8  14 

Shake it up with Seismographs! Lesson focuses on exploring how the development of seismographs has helped save lives around the world. Students work in teams to design their own seismograph out of everyday items, and test its ability to record a simulated classroom earthquake. Students evaluate their own seismographs, those of classmate teams, and present findings to the class. 
8  18 

Lesson focuses on engineering package designs that meet the needs of safely shipping a product. Students work in teams of "engineers" to design a package using standard materials that will safely ship a single chip through the mail to the school address. 
8  18 

Lesson focuses on how packaging engineers develop customized shipping and packaging containers to meet the needs of many different industries. Students learn about different packages that have been engineered to transport hearts for surgery, blood for analysis, and foods to retain freshness. Students then work in teams to build a container that will allow a flower to be shipped without damage and with water using everyday items. Flowers must remain fresh and not wilted for 24 hours after being sealed in the box. 
8  18 

Lesson focuses on simple machines and how they can be found in many everyday items. Students explore the different types of simple machines, how they work, and how they are integrated into many items. Students explore common kitchen machines and identify how many simple machine types are incorporated into each item. 
8  11 

Simple machines: their principles and uses. 
8  11 

This lesson focuses on surgical instrument design. Teams of students construct surgical instruments from everyday materials. They then test their surgical instruments to determine how well they can perform a simulated "surgical procedure". 
8  18 

This lesson focuses on how the sun's energy can be used to heat and cool buildings. Teams of students construct passive solar houses from everyday materials. They then test their solar houses to determine how well they regulate temperature.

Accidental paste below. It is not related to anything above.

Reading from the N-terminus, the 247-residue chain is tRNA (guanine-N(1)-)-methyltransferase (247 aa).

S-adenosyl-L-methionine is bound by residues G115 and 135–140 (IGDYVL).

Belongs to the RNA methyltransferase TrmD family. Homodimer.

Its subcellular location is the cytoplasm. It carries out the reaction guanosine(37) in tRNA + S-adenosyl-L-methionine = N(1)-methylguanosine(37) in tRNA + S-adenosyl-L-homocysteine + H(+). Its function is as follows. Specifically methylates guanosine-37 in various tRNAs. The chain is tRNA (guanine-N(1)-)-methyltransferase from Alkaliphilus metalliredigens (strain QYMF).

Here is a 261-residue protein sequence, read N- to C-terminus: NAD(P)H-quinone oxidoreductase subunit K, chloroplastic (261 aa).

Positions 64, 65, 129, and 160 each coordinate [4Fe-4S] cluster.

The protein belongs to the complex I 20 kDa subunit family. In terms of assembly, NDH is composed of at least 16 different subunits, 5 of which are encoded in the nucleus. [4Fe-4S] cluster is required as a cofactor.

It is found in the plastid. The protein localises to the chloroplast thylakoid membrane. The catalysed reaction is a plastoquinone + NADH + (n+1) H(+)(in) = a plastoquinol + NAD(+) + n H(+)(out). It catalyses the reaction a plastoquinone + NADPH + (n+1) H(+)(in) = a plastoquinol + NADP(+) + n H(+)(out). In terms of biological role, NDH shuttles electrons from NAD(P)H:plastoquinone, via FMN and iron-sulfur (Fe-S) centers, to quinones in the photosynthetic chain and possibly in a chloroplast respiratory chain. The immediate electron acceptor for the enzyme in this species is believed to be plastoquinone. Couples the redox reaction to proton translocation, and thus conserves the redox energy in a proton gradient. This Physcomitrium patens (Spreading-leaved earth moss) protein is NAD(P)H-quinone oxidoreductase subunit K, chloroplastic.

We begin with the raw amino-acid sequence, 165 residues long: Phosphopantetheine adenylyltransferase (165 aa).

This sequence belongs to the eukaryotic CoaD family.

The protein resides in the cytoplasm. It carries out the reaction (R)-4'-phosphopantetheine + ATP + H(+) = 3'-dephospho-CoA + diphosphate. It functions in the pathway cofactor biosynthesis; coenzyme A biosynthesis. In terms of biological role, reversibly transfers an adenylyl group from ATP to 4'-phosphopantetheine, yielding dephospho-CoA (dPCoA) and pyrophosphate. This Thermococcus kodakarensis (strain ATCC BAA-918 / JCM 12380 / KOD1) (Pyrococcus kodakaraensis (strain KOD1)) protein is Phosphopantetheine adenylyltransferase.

8  18 

Lesson focuses on algorithmic thinking, programming, and application. Students are challenged to develop an algorithm to solve a simple maze. 
14  18 

Solving Problems with Decision Trees This lesson focuses on how computing decision trees are used to specify and solve problems. 
14  18 

Lesson focuses on the engineering behind industrial sorting processes. Working as an engineering group, students then work in teams to design and build a system to sort different sized coins for packaging. 
8  18 

Lesson focuses on the engineering behind building a spring scale and its use as a measuring device. Students work in teams to design, build, and test their own spring scale that can measure the weight of an apple using everyday items. They compare their designs with those of other student teams and reflect on the experience. 
8  18 

Students design, build, test and redesign a display tower that will meet a specific set of criteria and constraints. 
10  18 

Lesson focuses on how engineers work to solve problems and impact daily life through new and improved products. As engineers do, teams of students select adhesive options to help them meet a construction goal. 
8  18 

Lesson focuses on how engineers have developed and improved traffic management over time by engineering and reengineering the traffic light. Students work in teams to design a new traffic light system to meet the needs of a potential client. They must devise a system or technical enhancement to accommodate a busy bicycle lane and roadway that intersects a hospital emergency room entrance. As a team they devise their planned improvements, draw a design of the improved traffic signal, develop a written and verbal presentation to the client, present their designs to the class, provide feedback on other team's designs, and share observations about reengineering.